Preliminary data suggest UCART19 is safe, effective


Photo by Jen Smith

Reuben Benjamin, MD, PhD

SAN DIEGO—Preliminary data on UCART19—the first off-the-shelf, anti-CD19, allogeneic chimeric antigen receptor (CAR) T-cell therapy—suggest it can produce complete responses (CRs) and minimal residual disease (MRD) negativity, and side effects are manageable.

Investigators pooled data from the phase 1 pediatric (PALL) and adult (CALM) trials of UCART19 in patients with relapsed or refractory acute lymphoblastic leukemia (ALL) and observed a 67% CR rate in the overall population and an 82% CR rate in patients who received a three-drug lymphodepleting regimen.

Additionally, investigators reported no instance of moderate or severe acute graft-versus-host disease (GVHD) with UCART19.

“We’ve been blessed with the new treatments that have emerged in recent years,” said Reuben Benjamin, MD, PhD, “that include BiTEs, antibody-drug conjugates, and most excitingly, the autologous CAR T-cell therapies.”

Nevertheless, some logistical issues with the autologous CAR T cells leave an unmet need in this group of patients, he noted.

“So an off-the-shelf approach using a product like UCART19 may potentially overcome some of these hurdles that we see in the autologous CAR T-cell therapy field,” he said.

Dr. Benjamin, of King’s College Hospital in London, U.K., presented the analysis of PALL and CALM data at the 2018 ASH Annual Meeting as abstract 896.*

UCART19 product

UCART19 is an allogeneic, genetically modified, CAR T-cell product (anti-CD19 scFv- 41BB-CD3ζ) manufactured from healthy donor T cells.

It has a safety switch—RQR8, which is a CD20 mimotope—that allows the CAR T cells to be targeted by rituximab.

“And importantly,” Dr. Benjamin explained, “the T-cell alpha gene has been knocked out using TALEN® gene-editing technology to prevent T-cell receptor-mediated graft-versus-host disease.”

The CD52 gene is also knocked out, which permits an anti-CD52 monoclonal antibody, such as alemtuzumab, to be used in lymphodepletion.

Study design

The primary objective of both the adult (NCT02746952) and pediatric (NCT02808442) studies was to determine the safety and tolerability of UCART19. Also, the adult study was to determine the maximum tolerated dose of UCART19 and the optimal lymphodepleting regimen.

A secondary objective of both studies was to determine the remission rate at day 28.

Eligible patients received a lymphodepleting regimen for 7 days, followed by a single infusion of UCART19.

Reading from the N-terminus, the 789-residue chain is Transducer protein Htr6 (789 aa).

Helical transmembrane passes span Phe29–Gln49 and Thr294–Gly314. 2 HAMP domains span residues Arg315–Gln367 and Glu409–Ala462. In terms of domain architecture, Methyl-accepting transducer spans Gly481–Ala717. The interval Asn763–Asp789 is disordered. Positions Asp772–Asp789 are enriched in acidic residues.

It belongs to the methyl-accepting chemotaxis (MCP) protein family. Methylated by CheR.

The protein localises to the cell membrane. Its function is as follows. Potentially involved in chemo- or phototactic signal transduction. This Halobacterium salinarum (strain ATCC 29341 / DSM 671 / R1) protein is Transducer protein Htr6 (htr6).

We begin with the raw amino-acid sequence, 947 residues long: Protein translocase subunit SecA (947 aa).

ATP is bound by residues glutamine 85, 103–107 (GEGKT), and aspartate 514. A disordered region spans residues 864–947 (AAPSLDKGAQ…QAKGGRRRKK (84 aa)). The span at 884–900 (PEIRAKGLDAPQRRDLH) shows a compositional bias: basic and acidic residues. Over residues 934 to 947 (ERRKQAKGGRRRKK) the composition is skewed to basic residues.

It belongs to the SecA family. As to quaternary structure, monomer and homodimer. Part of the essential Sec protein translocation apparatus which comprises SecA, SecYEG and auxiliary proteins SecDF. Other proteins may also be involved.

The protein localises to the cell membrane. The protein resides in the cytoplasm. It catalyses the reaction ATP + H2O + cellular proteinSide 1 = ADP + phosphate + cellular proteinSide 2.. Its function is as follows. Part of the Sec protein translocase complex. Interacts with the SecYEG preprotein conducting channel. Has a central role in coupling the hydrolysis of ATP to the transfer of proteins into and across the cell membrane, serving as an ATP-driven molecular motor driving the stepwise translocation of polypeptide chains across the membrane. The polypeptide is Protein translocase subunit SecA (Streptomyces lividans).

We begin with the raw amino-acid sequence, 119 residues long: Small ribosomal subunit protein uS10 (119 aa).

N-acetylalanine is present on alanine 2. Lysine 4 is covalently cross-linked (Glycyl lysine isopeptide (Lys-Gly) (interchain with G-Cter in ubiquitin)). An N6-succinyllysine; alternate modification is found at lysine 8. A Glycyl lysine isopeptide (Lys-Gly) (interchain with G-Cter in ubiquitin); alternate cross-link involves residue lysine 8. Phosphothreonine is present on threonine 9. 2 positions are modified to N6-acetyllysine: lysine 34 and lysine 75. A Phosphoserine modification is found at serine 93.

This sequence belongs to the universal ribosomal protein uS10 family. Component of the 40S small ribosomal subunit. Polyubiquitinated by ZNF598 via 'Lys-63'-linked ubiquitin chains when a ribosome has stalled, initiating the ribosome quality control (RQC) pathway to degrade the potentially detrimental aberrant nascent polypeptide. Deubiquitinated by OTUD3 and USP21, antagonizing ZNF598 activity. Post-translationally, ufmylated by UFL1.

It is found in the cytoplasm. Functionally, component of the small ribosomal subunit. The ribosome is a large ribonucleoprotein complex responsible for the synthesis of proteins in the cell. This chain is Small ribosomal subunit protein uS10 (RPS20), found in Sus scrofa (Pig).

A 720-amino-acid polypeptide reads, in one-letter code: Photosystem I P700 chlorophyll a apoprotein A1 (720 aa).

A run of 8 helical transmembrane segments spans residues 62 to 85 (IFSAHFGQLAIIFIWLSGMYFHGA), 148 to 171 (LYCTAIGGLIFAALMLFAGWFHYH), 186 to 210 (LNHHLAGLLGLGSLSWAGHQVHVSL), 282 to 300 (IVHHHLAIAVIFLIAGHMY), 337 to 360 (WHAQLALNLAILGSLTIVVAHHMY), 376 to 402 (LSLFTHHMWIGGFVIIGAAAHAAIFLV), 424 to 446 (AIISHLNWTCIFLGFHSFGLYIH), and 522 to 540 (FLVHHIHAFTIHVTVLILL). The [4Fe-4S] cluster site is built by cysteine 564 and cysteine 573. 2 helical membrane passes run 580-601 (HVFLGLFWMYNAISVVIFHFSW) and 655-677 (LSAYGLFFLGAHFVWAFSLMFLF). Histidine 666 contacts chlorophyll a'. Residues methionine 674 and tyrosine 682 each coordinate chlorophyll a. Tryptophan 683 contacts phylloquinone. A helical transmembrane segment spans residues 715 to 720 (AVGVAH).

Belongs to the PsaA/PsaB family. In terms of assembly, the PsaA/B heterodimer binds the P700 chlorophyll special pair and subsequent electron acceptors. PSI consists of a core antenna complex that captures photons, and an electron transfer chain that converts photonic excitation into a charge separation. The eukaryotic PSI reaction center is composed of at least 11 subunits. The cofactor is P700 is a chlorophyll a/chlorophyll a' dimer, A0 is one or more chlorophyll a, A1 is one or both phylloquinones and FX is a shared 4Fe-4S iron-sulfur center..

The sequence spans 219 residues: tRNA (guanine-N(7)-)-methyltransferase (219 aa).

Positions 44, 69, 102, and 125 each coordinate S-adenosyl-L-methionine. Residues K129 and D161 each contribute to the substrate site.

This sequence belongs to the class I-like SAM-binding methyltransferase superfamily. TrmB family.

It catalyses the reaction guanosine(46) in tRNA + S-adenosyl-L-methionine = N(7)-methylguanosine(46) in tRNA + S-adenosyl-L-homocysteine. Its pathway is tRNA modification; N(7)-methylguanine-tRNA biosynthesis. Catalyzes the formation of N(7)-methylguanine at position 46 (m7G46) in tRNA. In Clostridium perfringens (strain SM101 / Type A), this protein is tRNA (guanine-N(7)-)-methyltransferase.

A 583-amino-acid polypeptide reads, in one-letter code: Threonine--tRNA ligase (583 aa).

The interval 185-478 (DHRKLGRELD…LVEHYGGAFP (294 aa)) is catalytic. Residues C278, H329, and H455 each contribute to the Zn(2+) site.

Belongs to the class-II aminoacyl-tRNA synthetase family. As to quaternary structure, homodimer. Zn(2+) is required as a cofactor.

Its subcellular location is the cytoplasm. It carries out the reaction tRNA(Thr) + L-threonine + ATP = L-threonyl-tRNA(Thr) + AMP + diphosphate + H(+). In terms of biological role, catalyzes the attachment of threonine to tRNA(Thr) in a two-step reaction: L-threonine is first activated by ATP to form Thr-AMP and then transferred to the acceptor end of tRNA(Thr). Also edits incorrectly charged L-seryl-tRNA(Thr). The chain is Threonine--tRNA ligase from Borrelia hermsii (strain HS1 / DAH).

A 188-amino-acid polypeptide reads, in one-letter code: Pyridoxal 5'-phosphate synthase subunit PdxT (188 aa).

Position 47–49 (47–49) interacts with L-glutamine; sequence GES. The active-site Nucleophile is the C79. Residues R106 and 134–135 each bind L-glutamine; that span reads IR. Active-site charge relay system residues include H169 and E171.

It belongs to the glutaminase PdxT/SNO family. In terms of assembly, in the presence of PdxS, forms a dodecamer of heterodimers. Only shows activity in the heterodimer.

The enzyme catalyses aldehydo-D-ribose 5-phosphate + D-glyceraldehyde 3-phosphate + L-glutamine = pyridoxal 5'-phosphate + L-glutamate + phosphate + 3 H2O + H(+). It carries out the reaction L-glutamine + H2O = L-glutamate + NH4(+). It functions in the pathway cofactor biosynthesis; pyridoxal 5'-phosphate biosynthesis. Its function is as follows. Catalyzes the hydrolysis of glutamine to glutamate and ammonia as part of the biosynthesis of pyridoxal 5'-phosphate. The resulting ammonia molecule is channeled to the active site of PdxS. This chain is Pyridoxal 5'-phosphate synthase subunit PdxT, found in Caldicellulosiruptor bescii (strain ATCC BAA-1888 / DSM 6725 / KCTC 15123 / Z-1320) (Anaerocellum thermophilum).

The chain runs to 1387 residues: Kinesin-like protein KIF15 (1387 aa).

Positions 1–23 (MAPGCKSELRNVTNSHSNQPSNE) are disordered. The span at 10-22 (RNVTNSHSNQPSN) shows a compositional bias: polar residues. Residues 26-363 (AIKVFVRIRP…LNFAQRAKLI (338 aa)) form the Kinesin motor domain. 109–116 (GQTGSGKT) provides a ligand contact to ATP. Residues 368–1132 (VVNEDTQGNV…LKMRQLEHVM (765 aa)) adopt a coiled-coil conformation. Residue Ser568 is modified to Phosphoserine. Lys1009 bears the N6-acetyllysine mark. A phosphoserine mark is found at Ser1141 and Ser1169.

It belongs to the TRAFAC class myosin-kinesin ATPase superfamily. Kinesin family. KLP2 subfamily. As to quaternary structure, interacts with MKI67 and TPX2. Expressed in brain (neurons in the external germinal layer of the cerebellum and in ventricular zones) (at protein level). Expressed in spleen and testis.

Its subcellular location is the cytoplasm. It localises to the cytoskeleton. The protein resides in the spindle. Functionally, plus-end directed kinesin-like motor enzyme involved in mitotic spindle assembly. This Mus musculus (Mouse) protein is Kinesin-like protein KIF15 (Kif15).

Lymphodepletion in the pediatric trial consisted of fludarabine (F) at 150 mg/m2 and cyclophosphamide (C) at 120 mg/kg, with or without alemtuzumab (A) at 1 mg/kg capped at 40 mg.

Adults received lower doses of each agent—90 mg/m2, 1,500 mg/m2, and (optionally) 1 mg/kg or 40 mg, respectively.

Investigators included alemtuzumab in the regimen to minimize viral infections.

The UCART19 dose was weight-banded in the pediatric trial and ranged from 1.1 to 2.3 x 106 cells/kg.

The adult trial included three UCART19 dose levels:

  • 6 x 106 cells (≈1 x 105 cells/kg)
  • 6 or 8 x 107 cells (≈1 x 106 cells/kg)
  • 8 or 2.4 x 108 cells (≈3 x 106 cells/kg).

Patients were assessed for safety and response at day 28 and regularly thereafter for up to 12 months. Patients had the option during the follow-up period to receive a second dose if they did not respond or lost their response.

Patient characteristics/status

Twenty-one patients were enrolled in the trials—seven children and 14 adults. Median ages were 2.7 years (PALL; range, 0.8–16.4) and 29.5 years (CALM; range, 18–62).

Both studies included high-risk, heavily pretreated populations, Dr. Benjamin noted.

The pooled population had a median of 4 prior lines of therapy (range, 1–6), and nine patients had a high-risk cytogenetics, including complex karyotypes, MLL rearrangements, and Ph+ disease.

Thirteen patients had prior allogeneic stem cell transplants.

Nine patients had a bone marrow tumor burden of more than 25% blasts prior to lymphodepletion.

As of the cutoff date of October 23, all patients had been treated with UCART19.

Four of the pediatric patients are still on the trial. Two are in remission, one has relapsed, and one is refractory.